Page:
Portrait in Black (1960). I have a strong weakness for campy ’60s melodrama, especially if it stars a fading glamour queen like Lana Turner and is produced by a kitschmeister like Ross Hunter. Portrait in Black is a veritable jackpot of overheated, so bad but soooo good theatrics — I can’t believe I haven’t seen this one before! Lana plays a San Francisco socialite married to abusive shipping magnate Lloyd Nolan. She and the husband’s doctor, Anthony Quinn, are secret lovers who arrange to off the poor guy in a discreet way. Although their plan is pulled off successfully, a whole host of suspicious supporting players threaten to blow their cover. Among them are Sandra Dee as Lana’s stepdaughter, Richard Basehart as Nolan’s greedy business associate (who’s also in love with Lana), Ray Walston as the family chauffer, and Anna May Wong as the imperious head maid (you can tell she’s evil because sinister “Asian” music plays whenever she’s onscreen). The ending is a riot, strangely abrupt and just dying for a sequel which never came to be, alas.
The Leopard (1963). This acclaimed Italian historical drama is directed by Luchino Visconti and features Burt Lancaster as a gruff prince who is desperately trying to preserve his family’s integrity amidst the political upheaval of 1860s Sicily. A lushly photographed, wonderful to look at, weirdly plodding and alienating film. I suppose I’d glean more on it if I knew more about Italian political history from that time, but I found it overlong and (regrettably) dull. Lancaster does well with acting outside his native tongue, however, and I found a lot to enjoy in Alain Delon and Claudia Cardinale simply because they were two gorgeous people — and their characters are earthy and real in a welcome way. A lot of this film plays like a little historical documentary, and I dug how the background villagers and such are just seen going about their lives in a startlingly natural way. Overall, I just couldn’t get into it, however.
The Vampire’s Ghost (1945). Last weekend, I ended up catching a bug and getting sick. I was bored and had nothing else to watch, so I dialed up this 59 minute long b-thriller on Netflix instant. The film follows a group of American explorers as they settle in an African outpost. The sinister looking white guy who runs the outpost (John Abbott) is pleasant enough at first, but soon the explorers find that he’s a hundreds-year old vampire — and he wants to recruit the explorers into the bloodsucking life! The film is underwhelming for the most part, but there are some decent (for 1945) special effects shots and campy moments to keep it a watchable little horror flick.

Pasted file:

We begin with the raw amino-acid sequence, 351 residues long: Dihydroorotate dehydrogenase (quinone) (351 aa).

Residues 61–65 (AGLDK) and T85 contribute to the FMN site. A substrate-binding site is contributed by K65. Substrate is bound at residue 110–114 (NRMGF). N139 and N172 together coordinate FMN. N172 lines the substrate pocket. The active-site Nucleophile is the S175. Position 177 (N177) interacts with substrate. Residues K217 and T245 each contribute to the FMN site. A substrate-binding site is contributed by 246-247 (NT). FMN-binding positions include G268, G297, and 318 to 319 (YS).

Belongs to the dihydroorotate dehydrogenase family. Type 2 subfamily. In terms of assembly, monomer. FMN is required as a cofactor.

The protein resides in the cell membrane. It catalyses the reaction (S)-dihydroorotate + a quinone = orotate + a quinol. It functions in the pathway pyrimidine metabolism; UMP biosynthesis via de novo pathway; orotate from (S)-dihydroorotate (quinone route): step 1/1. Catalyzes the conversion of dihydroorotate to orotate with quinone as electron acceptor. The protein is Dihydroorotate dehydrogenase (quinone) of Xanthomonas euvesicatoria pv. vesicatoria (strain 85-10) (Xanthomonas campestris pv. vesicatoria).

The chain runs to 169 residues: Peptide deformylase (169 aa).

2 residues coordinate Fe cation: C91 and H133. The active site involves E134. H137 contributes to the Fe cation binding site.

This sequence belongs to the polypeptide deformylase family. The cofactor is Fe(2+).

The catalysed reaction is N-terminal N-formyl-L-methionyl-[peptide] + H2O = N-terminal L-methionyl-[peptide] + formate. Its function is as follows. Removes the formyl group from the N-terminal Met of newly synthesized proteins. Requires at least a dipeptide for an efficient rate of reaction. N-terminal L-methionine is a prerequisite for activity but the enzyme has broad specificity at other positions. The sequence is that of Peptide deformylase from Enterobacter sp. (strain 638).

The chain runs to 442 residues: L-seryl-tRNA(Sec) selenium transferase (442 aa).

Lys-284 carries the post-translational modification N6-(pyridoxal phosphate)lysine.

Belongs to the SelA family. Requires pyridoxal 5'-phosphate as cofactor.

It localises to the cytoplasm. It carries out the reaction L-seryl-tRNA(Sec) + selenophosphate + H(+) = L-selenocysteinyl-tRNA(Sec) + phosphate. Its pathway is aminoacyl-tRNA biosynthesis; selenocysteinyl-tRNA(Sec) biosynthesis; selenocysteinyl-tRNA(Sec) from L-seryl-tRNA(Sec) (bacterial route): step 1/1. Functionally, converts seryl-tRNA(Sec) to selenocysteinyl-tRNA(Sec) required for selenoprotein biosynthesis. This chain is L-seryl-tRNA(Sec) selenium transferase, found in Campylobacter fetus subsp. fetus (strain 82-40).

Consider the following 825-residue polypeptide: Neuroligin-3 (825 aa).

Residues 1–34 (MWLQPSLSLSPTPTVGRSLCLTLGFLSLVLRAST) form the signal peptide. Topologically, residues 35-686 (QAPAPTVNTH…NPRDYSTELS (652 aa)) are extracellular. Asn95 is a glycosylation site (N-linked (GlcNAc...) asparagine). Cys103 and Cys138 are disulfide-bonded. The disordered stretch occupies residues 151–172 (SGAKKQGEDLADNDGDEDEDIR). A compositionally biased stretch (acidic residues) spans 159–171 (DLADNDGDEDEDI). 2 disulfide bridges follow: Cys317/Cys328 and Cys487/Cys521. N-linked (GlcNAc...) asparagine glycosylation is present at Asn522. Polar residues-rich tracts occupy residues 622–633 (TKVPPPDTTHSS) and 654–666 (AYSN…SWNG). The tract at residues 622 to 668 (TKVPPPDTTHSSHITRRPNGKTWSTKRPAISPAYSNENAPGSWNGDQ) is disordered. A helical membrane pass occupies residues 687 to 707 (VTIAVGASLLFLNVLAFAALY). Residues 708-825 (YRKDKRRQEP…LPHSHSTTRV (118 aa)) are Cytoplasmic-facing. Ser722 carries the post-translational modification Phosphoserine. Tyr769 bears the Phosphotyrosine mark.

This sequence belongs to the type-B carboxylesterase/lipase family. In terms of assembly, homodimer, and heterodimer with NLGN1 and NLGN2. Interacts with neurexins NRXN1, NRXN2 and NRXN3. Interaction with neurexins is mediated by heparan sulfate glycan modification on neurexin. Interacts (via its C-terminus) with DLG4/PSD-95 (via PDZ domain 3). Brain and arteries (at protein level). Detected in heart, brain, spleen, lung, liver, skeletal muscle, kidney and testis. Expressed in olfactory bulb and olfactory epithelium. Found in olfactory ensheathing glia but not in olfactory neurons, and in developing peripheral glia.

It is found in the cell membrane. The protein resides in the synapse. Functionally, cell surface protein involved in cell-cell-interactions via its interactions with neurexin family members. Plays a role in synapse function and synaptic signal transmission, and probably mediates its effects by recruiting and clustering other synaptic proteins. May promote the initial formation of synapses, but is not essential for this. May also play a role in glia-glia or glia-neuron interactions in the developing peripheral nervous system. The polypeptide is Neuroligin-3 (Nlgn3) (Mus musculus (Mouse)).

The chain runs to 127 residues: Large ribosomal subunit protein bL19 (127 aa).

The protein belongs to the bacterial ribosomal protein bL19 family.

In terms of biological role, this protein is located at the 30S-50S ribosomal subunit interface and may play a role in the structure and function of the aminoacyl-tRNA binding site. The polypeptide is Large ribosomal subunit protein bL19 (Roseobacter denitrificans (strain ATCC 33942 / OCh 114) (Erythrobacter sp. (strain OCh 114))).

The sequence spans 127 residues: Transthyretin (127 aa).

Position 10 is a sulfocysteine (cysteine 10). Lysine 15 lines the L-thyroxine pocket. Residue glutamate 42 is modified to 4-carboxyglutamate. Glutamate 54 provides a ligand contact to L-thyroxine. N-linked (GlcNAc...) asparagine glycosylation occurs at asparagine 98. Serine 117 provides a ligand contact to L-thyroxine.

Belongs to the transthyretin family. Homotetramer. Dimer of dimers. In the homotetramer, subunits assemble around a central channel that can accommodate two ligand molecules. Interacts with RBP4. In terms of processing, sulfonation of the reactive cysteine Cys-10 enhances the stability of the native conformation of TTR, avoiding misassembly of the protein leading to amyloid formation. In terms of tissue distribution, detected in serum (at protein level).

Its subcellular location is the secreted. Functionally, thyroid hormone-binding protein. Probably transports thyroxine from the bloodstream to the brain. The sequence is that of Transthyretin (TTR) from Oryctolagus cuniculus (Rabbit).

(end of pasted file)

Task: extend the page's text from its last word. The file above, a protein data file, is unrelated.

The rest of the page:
WALL•E (2008). I’ve owned this on DVD for almost two years; finally we got to re-watch it this past week. It’s still a wonderful film (particularly the first half), although the second at-home viewing is not quite as magical as viewing it in the theater.
Women’s Prison (1955). This fun prison melodrama came out a few years ago as part of a Bad Girls of Film Noir DVD box set. It’s not really Noir, but the film stands on its own as an absorbing, often times over-the-top drama that comes off like a cousin to the superior Caged (1950). Set in a facility that houses female and male prisoners in separate quarters, the film begins with two new inmates getting booked — jaded but sympathetic Brenda (Jan Sterling) and shrinking violet Helene (Phyllis Thaxter). We then get introduced to several prisoners, including a phalanx of African-American women headed by kindly Juanita Moore, who reveal that they’re being abused daily by the staff overseen by hard-bitten Ida Lupino. Thaxter eventually goes nuts, and Audrey Totter as another inmate eventually finds she’s in a family way with her husband, an inmate in the men’s quarters. It isn’t top-notch drama, but I found it fast paced and quite enjoyable with a lot of vividly drawn characters. Strangely enough, the prison itself doesn’t seem too bad! Sterling was my favorite, followed by Lupino and Totter. Lupino’s real-life husband Howard Duff appears as the prison’s doctor, an ally for the inmates and harsh critic of the policies held by the ice-veined Lupino.

Book Review: Sketching and Drawing

Although Matt Pagett’s book Practice Makes Perfect: Sketching and Drawing has been in my possession for a couple of months now, posting about it now makes good sense. It would make a nice holiday gift for an aspiring artist — or even someone who just wants to hone their mad pencil skillz. The book is like a mini Drawing 101 course, with concisely written and illustrated examples that are easy to jump into.

Right away, what struck me about this book is its unusual format. The book actually contains its own blank sketchbook, bound on top and measuring about 9 inches tall by 6 inches wide, which is nestled in a sturdy hardback-style folder opposite the softcover instruction manual. The manual part is divided into chapters that explore Loosening Up, Composition, Line, Value, and Surface with an equal amount of written and visual info. Each subsection contains mini exercises such as drawing an object from memory, or sketching a piece of bunched-up fabric to get a feel for the line quality in rendering the object.

Practice Makes Perfect: Sketching and Drawing is published by Chronicle Books. Buy at here.